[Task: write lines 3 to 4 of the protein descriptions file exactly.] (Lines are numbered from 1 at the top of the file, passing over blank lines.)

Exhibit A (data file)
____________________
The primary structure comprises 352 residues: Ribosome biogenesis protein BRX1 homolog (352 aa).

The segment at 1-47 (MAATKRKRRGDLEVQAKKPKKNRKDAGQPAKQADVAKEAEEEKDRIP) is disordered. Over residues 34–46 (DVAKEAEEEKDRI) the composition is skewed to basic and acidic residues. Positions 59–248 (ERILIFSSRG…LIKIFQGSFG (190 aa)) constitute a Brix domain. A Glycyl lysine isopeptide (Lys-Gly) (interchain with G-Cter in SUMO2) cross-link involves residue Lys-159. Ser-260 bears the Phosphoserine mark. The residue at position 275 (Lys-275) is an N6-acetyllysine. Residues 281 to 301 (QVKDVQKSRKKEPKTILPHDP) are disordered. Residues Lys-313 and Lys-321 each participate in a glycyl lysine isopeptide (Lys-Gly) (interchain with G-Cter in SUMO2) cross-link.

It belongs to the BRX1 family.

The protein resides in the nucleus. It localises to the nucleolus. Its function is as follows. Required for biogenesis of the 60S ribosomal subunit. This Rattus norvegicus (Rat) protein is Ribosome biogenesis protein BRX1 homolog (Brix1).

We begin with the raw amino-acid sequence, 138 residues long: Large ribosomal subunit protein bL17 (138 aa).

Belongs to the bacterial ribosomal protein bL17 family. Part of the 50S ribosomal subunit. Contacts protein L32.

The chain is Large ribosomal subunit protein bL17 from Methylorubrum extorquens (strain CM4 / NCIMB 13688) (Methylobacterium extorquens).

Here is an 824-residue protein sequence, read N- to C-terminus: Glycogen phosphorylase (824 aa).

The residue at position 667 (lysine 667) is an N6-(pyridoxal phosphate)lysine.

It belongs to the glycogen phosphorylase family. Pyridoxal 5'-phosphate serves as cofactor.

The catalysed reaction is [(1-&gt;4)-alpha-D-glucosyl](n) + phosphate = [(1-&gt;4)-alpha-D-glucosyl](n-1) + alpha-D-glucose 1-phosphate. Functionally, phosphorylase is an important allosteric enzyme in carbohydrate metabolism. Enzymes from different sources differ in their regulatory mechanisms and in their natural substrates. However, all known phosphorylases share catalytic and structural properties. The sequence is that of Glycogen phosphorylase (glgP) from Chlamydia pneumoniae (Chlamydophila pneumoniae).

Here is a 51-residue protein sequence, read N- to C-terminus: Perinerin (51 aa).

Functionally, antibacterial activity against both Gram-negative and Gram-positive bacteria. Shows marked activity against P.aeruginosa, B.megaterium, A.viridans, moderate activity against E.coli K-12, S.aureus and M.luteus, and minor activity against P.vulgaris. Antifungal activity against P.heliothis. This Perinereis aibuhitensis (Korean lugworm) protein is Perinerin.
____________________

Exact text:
It belongs to the BRX1 family.

The protein resides in the nucleus. It localises to the nucleolus. Its function is as follows. Required for biogenesis of the 60S ribosomal subunit. This Rattus norvegicus (Rat) protein is Ribosome biogenesis protein BRX1 homolog (Brix1).